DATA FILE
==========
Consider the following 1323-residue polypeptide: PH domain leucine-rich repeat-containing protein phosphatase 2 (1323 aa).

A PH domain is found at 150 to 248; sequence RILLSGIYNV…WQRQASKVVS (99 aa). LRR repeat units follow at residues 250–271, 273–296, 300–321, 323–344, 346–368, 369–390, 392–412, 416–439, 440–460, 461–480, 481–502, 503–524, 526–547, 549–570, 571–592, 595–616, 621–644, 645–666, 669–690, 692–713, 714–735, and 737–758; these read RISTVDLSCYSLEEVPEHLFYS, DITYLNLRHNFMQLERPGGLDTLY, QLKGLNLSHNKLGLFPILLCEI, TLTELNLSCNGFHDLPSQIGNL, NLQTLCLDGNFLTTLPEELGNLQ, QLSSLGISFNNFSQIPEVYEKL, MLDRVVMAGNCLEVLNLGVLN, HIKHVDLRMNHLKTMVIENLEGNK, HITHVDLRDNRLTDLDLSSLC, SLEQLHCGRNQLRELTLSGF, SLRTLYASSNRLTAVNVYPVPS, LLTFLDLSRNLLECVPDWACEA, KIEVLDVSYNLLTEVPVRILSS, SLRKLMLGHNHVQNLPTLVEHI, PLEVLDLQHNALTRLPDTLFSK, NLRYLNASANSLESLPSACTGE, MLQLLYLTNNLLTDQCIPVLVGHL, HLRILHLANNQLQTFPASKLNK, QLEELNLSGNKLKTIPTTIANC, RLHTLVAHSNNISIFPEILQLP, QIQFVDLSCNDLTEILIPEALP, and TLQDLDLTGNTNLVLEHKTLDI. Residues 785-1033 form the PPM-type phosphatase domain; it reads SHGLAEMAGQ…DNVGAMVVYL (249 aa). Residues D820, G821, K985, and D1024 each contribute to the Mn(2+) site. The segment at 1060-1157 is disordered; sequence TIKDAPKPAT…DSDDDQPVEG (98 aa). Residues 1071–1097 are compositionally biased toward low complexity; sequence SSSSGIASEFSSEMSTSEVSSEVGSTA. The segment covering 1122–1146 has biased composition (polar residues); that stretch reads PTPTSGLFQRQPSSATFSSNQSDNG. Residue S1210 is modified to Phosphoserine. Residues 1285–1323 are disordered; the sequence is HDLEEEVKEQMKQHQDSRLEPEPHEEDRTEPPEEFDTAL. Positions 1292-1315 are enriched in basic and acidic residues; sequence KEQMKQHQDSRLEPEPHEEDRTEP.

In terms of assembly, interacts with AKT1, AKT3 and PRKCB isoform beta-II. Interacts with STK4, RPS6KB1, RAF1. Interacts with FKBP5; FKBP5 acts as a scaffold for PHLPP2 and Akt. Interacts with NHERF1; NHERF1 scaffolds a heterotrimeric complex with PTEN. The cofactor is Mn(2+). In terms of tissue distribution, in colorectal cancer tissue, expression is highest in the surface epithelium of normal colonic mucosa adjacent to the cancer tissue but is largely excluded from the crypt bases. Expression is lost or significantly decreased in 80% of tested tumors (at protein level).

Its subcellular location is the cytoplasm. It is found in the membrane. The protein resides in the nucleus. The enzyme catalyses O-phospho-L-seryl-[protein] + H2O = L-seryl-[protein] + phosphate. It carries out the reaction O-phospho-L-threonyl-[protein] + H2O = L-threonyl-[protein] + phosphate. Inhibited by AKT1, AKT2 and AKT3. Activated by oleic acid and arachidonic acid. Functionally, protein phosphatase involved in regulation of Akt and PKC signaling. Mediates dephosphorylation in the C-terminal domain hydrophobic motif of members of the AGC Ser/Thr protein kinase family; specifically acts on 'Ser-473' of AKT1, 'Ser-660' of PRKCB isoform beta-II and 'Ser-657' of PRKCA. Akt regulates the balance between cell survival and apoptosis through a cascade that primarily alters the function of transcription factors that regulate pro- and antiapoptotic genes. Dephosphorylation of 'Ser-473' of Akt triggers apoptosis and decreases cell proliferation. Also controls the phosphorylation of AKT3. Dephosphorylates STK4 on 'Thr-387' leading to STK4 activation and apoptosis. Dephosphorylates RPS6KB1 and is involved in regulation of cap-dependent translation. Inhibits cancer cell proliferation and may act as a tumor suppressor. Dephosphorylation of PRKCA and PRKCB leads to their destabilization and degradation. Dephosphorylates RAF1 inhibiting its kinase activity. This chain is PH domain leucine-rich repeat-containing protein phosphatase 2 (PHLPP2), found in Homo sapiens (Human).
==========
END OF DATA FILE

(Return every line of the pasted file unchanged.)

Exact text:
Consider the following 1323-residue polypeptide: PH domain leucine-rich repeat-containing protein phosphatase 2 (1323 aa).

A PH domain is found at 150 to 248; sequence RILLSGIYNV…WQRQASKVVS (99 aa). LRR repeat units follow at residues 250–271, 273–296, 300–321, 323–344, 346–368, 369–390, 392–412, 416–439, 440–460, 461–480, 481–502, 503–524, 526–547, 549–570, 571–592, 595–616, 621–644, 645–666, 669–690, 692–713, 714–735, and 737–758; these read RISTVDLSCYSLEEVPEHLFYS, DITYLNLRHNFMQLERPGGLDTLY, QLKGLNLSHNKLGLFPILLCEI, TLTELNLSCNGFHDLPSQIGNL, NLQTLCLDGNFLTTLPEELGNLQ, QLSSLGISFNNFSQIPEVYEKL, MLDRVVMAGNCLEVLNLGVLN, HIKHVDLRMNHLKTMVIENLEGNK, HITHVDLRDNRLTDLDLSSLC, SLEQLHCGRNQLRELTLSGF, SLRTLYASSNRLTAVNVYPVPS, LLTFLDLSRNLLECVPDWACEA, KIEVLDVSYNLLTEVPVRILSS, SLRKLMLGHNHVQNLPTLVEHI, PLEVLDLQHNALTRLPDTLFSK, NLRYLNASANSLESLPSACTGE, MLQLLYLTNNLLTDQCIPVLVGHL, HLRILHLANNQLQTFPASKLNK, QLEELNLSGNKLKTIPTTIANC, RLHTLVAHSNNISIFPEILQLP, QIQFVDLSCNDLTEILIPEALP, and TLQDLDLTGNTNLVLEHKTLDI. Residues 785-1033 form the PPM-type phosphatase domain; it reads SHGLAEMAGQ…DNVGAMVVYL (249 aa). Residues D820, G821, K985, and D1024 each contribute to the Mn(2+) site. The segment at 1060-1157 is disordered; sequence TIKDAPKPAT…DSDDDQPVEG (98 aa). Residues 1071–1097 are compositionally biased toward low complexity; sequence SSSSGIASEFSSEMSTSEVSSEVGSTA. The segment covering 1122–1146 has biased composition (polar residues); that stretch reads PTPTSGLFQRQPSSATFSSNQSDNG. Residue S1210 is modified to Phosphoserine. Residues 1285–1323 are disordered; the sequence is HDLEEEVKEQMKQHQDSRLEPEPHEEDRTEPPEEFDTAL. Positions 1292-1315 are enriched in basic and acidic residues; sequence KEQMKQHQDSRLEPEPHEEDRTEP.

In terms of assembly, interacts with AKT1, AKT3 and PRKCB isoform beta-II. Interacts with STK4, RPS6KB1, RAF1. Interacts with FKBP5; FKBP5 acts as a scaffold for PHLPP2 and Akt. Interacts with NHERF1; NHERF1 scaffolds a heterotrimeric complex with PTEN. The cofactor is Mn(2+). In terms of tissue distribution, in colorectal cancer tissue, expression is highest in the surface epithelium of normal colonic mucosa adjacent to the cancer tissue but is largely excluded from the crypt bases. Expression is lost or significantly decreased in 80% of tested tumors (at protein level).

Its subcellular location is the cytoplasm. It is found in the membrane. The protein resides in the nucleus. The enzyme catalyses O-phospho-L-seryl-[protein] + H2O = L-seryl-[protein] + phosphate. It carries out the reaction O-phospho-L-threonyl-[protein] + H2O = L-threonyl-[protein] + phosphate. Inhibited by AKT1, AKT2 and AKT3. Activated by oleic acid and arachidonic acid. Functionally, protein phosphatase involved in regulation of Akt and PKC signaling. Mediates dephosphorylation in the C-terminal domain hydrophobic motif of members of the AGC Ser/Thr protein kinase family; specifically acts on 'Ser-473' of AKT1, 'Ser-660' of PRKCB isoform beta-II and 'Ser-657' of PRKCA. Akt regulates the balance between cell survival and apoptosis through a cascade that primarily alters the function of transcription factors that regulate pro- and antiapoptotic genes. Dephosphorylation of 'Ser-473' of Akt triggers apoptosis and decreases cell proliferation. Also controls the phosphorylation of AKT3. Dephosphorylates STK4 on 'Thr-387' leading to STK4 activation and apoptosis. Dephosphorylates RPS6KB1 and is involved in regulation of cap-dependent translation. Inhibits cancer cell proliferation and may act as a tumor suppressor. Dephosphorylation of PRKCA and PRKCB leads to their destabilization and degradation. Dephosphorylates RAF1 inhibiting its kinase activity. This chain is PH domain leucine-rich repeat-containing protein phosphatase 2 (PHLPP2), found in Homo sapiens (Human).